Do You Remember?

Sometime in January, Netflix is scheduled to begin streaming the sixth season of  Grace and Frankiethe wonderful comedy about two aging women whose husbands leave them for each other. While their husbands’ marriage to one another is certainly a part of the show’s narrative, it isn’t the driving story line. Instead, the program looks at two women facing the problems of aging.  Frankie and Grace stars Jane Fonda and Lily Tomlin, and they play their respective parts spectacularly. It is fun to watch them struggle with technology and their frustrations about their grown children and real-life problems like not being able to walk fast enough across a street to beat the light before it changes.

It makes me happy to see that television might — just MIGHT — be starting to realize that Baby Boomers are aging, and if we can’t laugh about that fact, we will live our golden years mighty depressed.

Another Netflix program that deals with aging is The Kominsky Methodstarring Michael Douglas and Alan Arkin.  The Kominsky Method also looks at aging, but from a man’s perspective. Douglas plays Sandy Kominsky, a failed actor who now runs a respected acting school. Alan Arkin plays Norman Newlander, a successful agent who not only represented Sandy Kominsky, but is his best friend. The writing is very funny, and the situations the two men face — just like in Grace and Frankie — are realistic. Things like death of friends and loved ones, prostate issues, sex when you’re a senior citizen are all dealt with in a funny and way that hits home.

In the first episode of Season 2, the two men are driving in the car. Out of the blue, Norman asks Sandy, “Do you ever forget words?” Sandy agrees and tells a funny story of a situation in which he forgot a word. Throughout the rest of that episode, the men keep forgetting words.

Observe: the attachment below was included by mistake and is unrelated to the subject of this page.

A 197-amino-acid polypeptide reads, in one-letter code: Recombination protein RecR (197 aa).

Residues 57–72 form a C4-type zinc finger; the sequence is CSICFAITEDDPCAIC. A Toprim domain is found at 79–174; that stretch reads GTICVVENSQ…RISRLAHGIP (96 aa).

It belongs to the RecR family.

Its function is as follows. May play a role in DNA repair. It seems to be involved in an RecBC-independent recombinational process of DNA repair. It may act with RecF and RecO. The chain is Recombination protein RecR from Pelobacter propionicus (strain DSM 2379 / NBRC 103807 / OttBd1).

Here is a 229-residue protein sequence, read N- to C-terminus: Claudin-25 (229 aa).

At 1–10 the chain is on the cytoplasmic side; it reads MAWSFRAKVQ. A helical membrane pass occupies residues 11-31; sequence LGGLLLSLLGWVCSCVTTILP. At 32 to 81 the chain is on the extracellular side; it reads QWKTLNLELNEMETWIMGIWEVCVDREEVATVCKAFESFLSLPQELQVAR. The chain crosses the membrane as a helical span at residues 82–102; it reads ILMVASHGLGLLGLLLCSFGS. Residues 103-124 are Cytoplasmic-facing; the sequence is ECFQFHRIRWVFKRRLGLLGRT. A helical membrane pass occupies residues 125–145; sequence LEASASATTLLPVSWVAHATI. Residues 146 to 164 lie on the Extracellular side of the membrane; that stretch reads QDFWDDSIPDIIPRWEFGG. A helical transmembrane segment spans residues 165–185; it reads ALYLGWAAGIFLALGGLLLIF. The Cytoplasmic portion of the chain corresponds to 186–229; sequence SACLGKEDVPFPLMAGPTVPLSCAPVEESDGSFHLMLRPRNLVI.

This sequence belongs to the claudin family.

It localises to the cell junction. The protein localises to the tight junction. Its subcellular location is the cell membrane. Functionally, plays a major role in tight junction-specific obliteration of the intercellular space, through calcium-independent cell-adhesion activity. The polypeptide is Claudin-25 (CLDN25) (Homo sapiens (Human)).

Perhaps I find this especially funny because I am the Queen of Forgetting Words. I recently texted my son to ask him: What’s the word that means a team that was expected to lose actually wins? A few minutes or so later, my phone dings. Upset? Court asks me.


I’m pretty sure the reason it took so long for him to respond was because he took the time to look up nearby Memory Care facilities.

The other day Bec was visiting. The two of us sat out on our patio, each with a glass of wine (which Court would probably think I don’t really need). We talked about a variety of things from movies we liked to our favorite actors and so on. But much of our conversation consisted of both of us trying to come up with someone or something’s name. She couldn’t remember the name of one of her favorite Christmas movies (Deck the Halls). I couldn’t remember the name of one of my favorite Christmas movies (Love, Actually). Meg Ryan’s name escaped me. At one point, Bec and I were laughing so hard at ourselves, we were crying. “We need to use a sentence that has a direct object,” I said through my tears of laughter.

One of the critics from Rotten Tomatoes gave The Kominsky Method a pretty good review: Full of humor and heart, The Kominsky Method paints a surprisingly poignant — if a little paint-by-numbers — portrait of life and aging, elevated by two top-notch performances by legends Alan Arkin and Michael Douglas.

Can I just explain to this reviewer (who is probably 34 years old) that there is really no “paint-by-numbers” about their situation. That’s called Real Life.

And that’s why our children are already looking for rooms that will work for three…..

Thursday Thoughts

Baby You Can Drive My Car
When Bill and I traveled to Chicago this past week, we parked our car at a hotel near the airport and took their shuttle to DIA. The shuttle driver picked us up shortly after we called. He was a pleasant fellow who chatted almost ceaselessly with us since we were sitting in the front of the bus. We didn’t mind because he was very nice and quite informative. After we had established that we were BFFs, I said to him, “I imagine when you have a day off, the last thing you want to do is drive.” He looked at me with some surprise and told me that he LOVED to drive and never got tired of it. Now that’s a concept I simply can’t understand. I drive every day. I probably put several hundred miles on my car each week, give or take. I hope I can continue to drive for a long while yet. But I never, EVER, enjoy it. Never have. Never will. If I go to purgatory (or worse) after I die, my punishment will be driving a bus day in and day out.